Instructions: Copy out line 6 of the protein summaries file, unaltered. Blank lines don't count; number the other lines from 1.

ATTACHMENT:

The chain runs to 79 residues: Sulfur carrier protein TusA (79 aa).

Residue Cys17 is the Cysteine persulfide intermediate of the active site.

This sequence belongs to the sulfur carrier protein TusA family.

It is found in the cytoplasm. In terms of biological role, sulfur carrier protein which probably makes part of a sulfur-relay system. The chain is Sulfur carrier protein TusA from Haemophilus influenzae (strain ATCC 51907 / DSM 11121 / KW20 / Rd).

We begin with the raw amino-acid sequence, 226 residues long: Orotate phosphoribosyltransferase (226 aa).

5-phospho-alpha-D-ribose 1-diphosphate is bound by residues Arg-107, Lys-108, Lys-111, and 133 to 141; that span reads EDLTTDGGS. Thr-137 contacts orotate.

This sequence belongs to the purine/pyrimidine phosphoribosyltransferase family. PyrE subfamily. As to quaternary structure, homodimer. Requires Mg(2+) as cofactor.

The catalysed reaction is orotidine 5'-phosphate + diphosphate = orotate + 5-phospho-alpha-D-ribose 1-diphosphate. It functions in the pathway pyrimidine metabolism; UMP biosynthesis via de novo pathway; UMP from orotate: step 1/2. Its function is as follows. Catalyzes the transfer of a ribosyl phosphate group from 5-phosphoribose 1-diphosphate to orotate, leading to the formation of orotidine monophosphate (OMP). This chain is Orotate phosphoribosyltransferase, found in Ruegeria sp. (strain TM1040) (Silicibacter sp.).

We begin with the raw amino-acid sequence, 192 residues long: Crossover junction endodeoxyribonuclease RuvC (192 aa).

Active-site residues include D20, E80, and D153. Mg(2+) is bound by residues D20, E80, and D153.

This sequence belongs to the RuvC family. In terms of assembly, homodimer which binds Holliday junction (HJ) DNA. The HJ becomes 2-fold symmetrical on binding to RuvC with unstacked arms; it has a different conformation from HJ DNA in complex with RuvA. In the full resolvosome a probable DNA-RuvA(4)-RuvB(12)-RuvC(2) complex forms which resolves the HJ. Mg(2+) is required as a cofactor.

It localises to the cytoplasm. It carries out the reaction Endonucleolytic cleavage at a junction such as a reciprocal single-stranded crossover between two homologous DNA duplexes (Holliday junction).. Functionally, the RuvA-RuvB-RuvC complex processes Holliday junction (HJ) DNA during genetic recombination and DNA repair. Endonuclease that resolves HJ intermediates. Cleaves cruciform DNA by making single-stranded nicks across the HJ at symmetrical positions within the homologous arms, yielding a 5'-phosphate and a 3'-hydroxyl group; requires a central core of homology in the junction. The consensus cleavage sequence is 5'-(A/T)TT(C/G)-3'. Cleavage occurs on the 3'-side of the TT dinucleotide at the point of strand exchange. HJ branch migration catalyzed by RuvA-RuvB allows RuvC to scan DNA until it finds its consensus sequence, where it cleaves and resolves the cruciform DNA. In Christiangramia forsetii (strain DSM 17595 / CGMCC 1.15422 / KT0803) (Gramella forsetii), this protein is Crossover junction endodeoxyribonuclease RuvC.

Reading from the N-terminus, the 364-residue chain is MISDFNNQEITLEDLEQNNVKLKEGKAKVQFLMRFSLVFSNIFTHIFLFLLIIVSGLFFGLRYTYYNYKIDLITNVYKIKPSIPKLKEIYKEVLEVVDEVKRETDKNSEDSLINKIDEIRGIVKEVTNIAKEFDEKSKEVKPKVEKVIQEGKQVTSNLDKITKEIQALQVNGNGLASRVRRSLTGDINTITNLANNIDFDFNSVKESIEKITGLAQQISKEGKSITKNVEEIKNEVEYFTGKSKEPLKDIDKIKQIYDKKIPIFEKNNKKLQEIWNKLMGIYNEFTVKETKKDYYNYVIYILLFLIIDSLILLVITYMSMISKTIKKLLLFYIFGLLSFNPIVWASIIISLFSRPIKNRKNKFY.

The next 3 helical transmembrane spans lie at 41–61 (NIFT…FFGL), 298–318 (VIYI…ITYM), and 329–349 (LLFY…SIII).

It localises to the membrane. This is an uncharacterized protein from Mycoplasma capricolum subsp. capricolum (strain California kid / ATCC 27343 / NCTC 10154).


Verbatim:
5-phospho-alpha-D-ribose 1-diphosphate is bound by residues Arg-107, Lys-108, Lys-111, and 133 to 141; that span reads EDLTTDGGS. Thr-137 contacts orotate.